by Mary Follin and Erika Guerrero
MARY SAYS: Addiction comes in many forms, and as many parents will tell you, gaming is one of them. You’re wise to limit the amount of time your son spends on games, but what you really want is for him to be happy when he’s not glued to a screen.
Too often, we focus on eliminating an addiction without identifying what’s missing when it’s gone. Ask your son how he feels when he’s not playing games. Restless? Nervous? Does he continually find himself thinking about getting back to his game, or whose house he can go to and play? He may not realize how uncomfortable he chronically feels when he has to spend time in his ‘real’ life.
Help your son understand he has a problem, which might motivate him to fix it. Even if it doesn’t, it’s time for you to step in. Your child has unique gifts, talents, and passions that will remain dormant until he uses them.
What does he love to do? Gardening? Animals? Music? Drawing? Explore these activities and get your son involved in them, whether he wants to or not. He needs to get his hands dirty, engage his senses, and interact with people from multiple generations—not just kids his own age.
And if you can mix his talents with service, all the better. There’s nothing like volunteering at a rescue kennel or entertaining seniors in a nursing facility to awaken the heart, which far exceeds whatever chemical is released by ‘leveling up.’
ERIKA SAYS: Man, oh man, this is the very reason why I have a love-hate relationship with electronics. My son isn’t into video games, but we do have an iPad that causes friction between us. I think about chucking it out the window several times a week. It irks my soul when it’s the first thing he wants to play with in the morning—and what he wants to do all day. I can relate to your concern about your son becoming addicted and the frustration of encouraging him to do something other than sitting in front of a screen.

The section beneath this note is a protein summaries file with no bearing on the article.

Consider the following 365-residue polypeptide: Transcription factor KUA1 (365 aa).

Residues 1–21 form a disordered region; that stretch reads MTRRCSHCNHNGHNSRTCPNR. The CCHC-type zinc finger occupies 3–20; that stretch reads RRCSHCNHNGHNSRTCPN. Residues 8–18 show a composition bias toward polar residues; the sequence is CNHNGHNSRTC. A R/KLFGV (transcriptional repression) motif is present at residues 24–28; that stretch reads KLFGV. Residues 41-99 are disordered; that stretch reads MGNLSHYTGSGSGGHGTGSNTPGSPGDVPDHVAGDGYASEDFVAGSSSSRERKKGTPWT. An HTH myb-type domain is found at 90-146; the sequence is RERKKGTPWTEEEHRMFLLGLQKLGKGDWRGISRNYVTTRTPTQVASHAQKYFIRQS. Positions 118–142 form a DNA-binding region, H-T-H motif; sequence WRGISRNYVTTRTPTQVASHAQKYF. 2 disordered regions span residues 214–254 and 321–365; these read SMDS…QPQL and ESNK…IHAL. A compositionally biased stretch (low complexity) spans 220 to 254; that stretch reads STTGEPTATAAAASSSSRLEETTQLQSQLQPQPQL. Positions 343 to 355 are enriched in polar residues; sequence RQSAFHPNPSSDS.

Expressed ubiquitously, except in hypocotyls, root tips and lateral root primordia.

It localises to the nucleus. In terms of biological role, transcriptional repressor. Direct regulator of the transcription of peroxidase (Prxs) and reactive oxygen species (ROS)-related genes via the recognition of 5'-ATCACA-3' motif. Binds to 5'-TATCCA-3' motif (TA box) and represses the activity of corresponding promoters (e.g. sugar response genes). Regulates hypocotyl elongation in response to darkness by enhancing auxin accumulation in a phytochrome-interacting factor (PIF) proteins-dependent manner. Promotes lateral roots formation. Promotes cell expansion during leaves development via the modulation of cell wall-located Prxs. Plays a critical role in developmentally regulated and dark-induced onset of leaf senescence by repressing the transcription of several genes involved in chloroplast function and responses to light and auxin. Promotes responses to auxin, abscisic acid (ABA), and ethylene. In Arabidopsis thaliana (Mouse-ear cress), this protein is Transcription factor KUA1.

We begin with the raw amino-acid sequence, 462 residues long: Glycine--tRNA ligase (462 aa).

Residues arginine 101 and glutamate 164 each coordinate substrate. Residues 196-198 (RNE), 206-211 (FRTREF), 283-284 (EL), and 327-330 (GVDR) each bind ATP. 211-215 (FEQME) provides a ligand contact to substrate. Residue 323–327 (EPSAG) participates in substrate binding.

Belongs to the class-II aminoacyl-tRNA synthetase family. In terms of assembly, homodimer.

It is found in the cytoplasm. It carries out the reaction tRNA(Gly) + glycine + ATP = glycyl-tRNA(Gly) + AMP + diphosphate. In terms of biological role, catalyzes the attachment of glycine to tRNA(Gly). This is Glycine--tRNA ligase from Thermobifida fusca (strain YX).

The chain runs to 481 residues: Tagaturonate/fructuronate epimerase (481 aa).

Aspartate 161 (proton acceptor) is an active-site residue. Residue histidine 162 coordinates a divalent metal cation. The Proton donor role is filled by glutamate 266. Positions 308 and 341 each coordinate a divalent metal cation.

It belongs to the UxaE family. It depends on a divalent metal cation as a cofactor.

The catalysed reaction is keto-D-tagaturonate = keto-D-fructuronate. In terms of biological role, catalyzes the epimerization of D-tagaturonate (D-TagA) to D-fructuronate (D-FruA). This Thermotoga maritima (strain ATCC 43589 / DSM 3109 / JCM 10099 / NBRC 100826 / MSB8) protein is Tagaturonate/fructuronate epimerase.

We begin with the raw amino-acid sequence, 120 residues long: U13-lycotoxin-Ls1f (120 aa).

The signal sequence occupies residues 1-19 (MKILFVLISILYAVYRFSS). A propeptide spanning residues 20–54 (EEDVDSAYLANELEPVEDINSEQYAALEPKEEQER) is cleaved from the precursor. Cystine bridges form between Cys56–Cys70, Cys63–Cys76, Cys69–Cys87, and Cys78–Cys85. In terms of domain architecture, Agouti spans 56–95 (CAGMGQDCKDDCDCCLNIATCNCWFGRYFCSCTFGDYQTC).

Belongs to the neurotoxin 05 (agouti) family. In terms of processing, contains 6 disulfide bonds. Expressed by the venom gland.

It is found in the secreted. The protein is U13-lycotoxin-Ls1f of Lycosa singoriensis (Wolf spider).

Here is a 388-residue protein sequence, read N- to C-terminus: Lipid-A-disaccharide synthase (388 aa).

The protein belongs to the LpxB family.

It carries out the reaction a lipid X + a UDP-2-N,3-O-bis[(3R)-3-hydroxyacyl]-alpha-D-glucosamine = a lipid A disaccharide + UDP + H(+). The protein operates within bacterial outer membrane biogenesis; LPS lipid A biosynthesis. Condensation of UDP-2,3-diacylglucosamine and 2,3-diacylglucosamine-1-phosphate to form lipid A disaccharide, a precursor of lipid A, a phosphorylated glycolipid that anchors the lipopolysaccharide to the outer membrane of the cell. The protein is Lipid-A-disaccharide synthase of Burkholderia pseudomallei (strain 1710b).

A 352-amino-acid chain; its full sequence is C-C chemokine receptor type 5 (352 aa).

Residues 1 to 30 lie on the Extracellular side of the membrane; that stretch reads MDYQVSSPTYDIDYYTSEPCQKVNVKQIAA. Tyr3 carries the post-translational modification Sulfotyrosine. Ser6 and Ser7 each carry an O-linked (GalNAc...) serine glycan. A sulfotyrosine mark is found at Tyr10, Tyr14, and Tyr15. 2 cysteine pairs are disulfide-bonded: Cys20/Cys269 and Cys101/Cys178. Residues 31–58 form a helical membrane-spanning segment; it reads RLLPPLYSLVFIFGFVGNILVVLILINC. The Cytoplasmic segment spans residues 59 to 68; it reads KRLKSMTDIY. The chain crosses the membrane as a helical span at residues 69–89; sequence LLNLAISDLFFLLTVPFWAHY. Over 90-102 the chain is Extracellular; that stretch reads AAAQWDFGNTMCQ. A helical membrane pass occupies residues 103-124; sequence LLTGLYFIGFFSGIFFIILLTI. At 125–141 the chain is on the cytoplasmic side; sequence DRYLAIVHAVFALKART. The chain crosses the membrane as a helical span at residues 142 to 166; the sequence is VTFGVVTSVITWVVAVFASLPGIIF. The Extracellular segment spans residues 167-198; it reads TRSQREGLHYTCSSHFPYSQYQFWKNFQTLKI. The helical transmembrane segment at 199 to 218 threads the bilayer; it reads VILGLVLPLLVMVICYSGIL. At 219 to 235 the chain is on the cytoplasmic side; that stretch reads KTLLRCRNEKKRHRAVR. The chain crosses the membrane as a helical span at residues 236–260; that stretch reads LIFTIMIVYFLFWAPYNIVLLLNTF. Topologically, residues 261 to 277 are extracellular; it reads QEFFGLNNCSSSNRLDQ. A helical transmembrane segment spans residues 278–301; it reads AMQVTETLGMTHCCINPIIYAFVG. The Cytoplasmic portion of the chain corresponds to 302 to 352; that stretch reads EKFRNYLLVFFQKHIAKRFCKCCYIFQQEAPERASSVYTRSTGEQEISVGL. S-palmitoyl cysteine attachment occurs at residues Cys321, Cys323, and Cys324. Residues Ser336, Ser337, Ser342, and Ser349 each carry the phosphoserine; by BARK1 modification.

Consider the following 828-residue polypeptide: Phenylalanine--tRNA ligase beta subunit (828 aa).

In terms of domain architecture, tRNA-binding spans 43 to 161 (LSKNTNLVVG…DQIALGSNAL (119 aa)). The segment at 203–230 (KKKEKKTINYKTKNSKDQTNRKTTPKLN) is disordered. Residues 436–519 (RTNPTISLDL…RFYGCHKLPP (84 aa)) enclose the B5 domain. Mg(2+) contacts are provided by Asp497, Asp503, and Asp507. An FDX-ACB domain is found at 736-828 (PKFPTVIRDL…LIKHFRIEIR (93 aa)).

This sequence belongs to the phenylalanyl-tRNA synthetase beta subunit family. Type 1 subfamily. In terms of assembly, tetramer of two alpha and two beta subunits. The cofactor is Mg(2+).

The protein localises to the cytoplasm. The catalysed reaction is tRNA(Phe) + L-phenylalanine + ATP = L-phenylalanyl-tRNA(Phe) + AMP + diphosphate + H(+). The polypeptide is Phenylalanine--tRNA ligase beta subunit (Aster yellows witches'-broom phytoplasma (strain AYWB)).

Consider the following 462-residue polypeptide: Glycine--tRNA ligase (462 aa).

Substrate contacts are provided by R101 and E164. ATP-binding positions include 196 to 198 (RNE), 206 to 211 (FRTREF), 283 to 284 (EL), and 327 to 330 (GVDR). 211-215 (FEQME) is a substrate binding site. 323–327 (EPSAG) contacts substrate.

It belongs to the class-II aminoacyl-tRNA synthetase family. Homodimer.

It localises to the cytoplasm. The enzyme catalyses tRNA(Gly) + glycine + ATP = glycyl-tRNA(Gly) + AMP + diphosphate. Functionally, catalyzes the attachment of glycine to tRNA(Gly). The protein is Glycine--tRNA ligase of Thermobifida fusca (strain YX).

You’re off to a great start by limiting the amount of time your son spends on gaming. Meting out consequences for not sticking to the rules is a good idea, too. If he’s sneaking extra time while you’re away, it’s totally appropriate to take the console or remove a cable as a last resort. Perhaps you can start off by deducting time when he exceeds his allotment. Let’s say you allow him to play one hour a day and he goes over by 30 minutes, then subtract a half hour from his playing time the following day.
If that doesn’t phase him, take his game away for a day or two at a time.
Video gaming time should be a reward, not a luxury that your son has access to “just because.” Give him a set of chores to earn playtime. We have a chore/behavior chart where my son earns happy faces for each task completed. Each happy face earns him three minutes, and there are seven things listed on his chart. Potentially, he can earn twenty-one minutes a day, Monday through Friday, which gives him roughly one hour and a half of iPad time on weekends. I do give him 25 free minutes during the week, but only for educational games. On weekends he can play any game he wants, as long as it’s appropriate and mom approved.
Unfortunately, you can’t control gaming when your son is at a friend’s house. However, you can limit the time he spends there, or you can invite the kids to your house. Under your watch, you can encourage activities other than video games, like a classic game of manhunt, Nerf gun battles in the backyard, or a special board game night. Implementing a reward system, consequences for sneaking in extra time, and encouraging him to get outdoors may be all you need to do
ASK MOM offers parents two perspectives on today’s child-rearing issues—one from a mom with grown children (Mary), the other from a mom raising a small child (Erika). If you’re looking for creative solutions, or your mom isn’t around to ask, drop in!
If you have a question for Mary and Erika, we’d love to hear from you! firstname.lastname@example.org
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